Joe S. Walker said...

That X-Men story (a reprint, as you probably know) was drawn by Ross Andru, and was possibly his first work for Marvel? I always thought of him as a DC artist, from Metal Men and Wonder Woman, both of which were perfectly suited to his style.

Anonymous said...

I liked Ross Andru too but John Romita was probably my favourite Spidey artist, he was the one I started with (SMCW No. 103, The Kingpin vs. The Schemer). It's funny how for me Conan seems like the archetypal Marvel character even though they didn't invent him, these days he belongs to Dark Horse comics which seems all wrong.Conan #63 was my first ever U.S. Marvel comic bought on a school day trip in July '76 (actually I bought about 10 altogether but Conan is the only one I definitely remember out of the lot of them).

Kid said...

Steve, remind me some day to introduce you to my Aunt Karnilla.

Anonymous said...

Ahhh now there's a set of comics that I have some strong memories of - 3 stick out Capt America 166 was a cracker and still one of my favourite comics to this day , he story was part of larger Yellow Claw story line in this issue he transplanted the soul of some evil ancient Princess into his nieces body, the mummies were simply reanimated (along with Zombies) to try and stop Cap and the Falcon as this all happened in the Museum of Natural History - Iron Man 63 was a strange one I seemed to recall loving this a a kid first time around and actively tried to pick this up again a few years ago, when I did I have to say I was really disappointed it was a pretty (below) average story - the Avengers v Defenders storyline was also hit and miss and this issue as I recall wasn't great considering at the time these type of story-lines were rare (and exciting to a fanboy) the art was pretty rushed as I recall although subsequent issues were well drawn - have to say I'm a Romita Snr (and Ditko) fan when it comes to Spider-man art Andru was a fantastic artist but something about the way he drew Peter Parker etc never clicked with me to many jutting jaws and starring eyes - I agree Conan just seems at home at Marvel to me as well although Dark Horse did some good stuff at the start of the series .McScotty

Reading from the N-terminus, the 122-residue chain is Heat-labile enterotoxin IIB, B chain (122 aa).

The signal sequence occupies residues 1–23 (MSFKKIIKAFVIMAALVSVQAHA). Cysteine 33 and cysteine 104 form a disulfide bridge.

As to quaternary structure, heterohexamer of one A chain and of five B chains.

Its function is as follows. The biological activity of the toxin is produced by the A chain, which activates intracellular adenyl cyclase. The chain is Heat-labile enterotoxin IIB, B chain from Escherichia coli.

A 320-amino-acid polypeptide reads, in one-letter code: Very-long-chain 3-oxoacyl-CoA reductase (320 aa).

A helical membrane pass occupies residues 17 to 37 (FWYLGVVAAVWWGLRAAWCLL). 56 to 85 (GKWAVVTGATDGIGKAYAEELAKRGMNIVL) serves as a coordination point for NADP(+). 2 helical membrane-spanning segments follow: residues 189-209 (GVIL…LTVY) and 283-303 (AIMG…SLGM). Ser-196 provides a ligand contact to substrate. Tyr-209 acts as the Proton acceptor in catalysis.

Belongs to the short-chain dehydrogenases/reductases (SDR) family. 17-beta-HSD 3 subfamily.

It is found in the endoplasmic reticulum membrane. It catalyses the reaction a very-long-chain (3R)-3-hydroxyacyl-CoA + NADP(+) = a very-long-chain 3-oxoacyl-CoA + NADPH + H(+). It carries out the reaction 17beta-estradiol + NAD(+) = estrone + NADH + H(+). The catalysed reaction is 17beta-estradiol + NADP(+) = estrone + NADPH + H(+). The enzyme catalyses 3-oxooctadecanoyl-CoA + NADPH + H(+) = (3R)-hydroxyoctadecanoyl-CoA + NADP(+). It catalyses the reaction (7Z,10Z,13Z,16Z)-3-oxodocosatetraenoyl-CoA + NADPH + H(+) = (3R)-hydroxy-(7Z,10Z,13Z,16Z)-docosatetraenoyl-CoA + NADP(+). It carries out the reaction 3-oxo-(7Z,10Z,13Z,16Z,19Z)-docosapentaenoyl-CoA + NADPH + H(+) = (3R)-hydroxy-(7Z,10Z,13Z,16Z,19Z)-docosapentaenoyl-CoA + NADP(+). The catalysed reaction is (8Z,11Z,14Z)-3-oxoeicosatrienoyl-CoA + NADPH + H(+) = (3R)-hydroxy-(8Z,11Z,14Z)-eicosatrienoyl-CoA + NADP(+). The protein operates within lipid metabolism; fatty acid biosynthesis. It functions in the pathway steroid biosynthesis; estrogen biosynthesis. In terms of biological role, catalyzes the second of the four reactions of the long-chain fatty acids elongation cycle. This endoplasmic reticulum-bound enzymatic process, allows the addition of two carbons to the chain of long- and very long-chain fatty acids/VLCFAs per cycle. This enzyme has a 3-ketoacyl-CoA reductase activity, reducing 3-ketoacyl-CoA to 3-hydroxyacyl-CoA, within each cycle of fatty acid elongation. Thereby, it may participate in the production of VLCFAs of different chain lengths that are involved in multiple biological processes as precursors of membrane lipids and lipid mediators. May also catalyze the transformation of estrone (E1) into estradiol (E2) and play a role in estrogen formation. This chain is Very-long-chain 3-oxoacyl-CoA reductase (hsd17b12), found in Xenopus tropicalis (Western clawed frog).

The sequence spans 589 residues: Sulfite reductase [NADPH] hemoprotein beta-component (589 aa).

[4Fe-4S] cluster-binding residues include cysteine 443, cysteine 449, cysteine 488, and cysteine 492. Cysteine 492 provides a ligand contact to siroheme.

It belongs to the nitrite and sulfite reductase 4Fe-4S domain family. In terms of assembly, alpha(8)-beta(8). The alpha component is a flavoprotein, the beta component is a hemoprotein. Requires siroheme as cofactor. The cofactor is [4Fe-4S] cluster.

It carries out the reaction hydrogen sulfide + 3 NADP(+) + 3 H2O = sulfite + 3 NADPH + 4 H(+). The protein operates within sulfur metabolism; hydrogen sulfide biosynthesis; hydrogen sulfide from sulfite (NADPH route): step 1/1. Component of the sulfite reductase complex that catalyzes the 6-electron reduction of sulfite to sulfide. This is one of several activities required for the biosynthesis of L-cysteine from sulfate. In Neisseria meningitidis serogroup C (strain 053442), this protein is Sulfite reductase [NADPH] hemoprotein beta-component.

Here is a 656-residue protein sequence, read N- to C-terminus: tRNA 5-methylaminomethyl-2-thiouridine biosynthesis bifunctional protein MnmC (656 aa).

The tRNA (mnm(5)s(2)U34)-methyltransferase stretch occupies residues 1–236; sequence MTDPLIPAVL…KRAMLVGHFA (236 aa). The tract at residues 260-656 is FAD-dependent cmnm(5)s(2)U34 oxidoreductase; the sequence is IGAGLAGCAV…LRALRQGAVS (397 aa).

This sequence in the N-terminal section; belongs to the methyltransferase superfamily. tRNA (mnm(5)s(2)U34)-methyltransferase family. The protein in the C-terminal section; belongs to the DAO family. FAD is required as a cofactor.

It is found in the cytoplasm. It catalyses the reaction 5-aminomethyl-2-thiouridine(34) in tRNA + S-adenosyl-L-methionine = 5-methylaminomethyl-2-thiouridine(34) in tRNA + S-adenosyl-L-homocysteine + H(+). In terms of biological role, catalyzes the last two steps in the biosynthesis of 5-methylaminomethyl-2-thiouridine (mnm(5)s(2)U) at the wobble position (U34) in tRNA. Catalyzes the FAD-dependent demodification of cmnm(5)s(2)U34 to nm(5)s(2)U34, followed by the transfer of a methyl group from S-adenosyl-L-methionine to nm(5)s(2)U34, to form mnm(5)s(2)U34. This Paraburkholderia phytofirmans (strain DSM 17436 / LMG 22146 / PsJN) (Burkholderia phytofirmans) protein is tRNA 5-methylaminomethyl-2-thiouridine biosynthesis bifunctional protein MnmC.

Anonymous said...

Steve. I notice you don't have a Facebook page. I'd like you to write for us at Superheroes At War Comicdom

I love the stuff you're doing and it would be a great fit. We just posted one of your articles, and linked to your blog, but would love to have you write for us. I couldn't find any contact info, hence the comment here.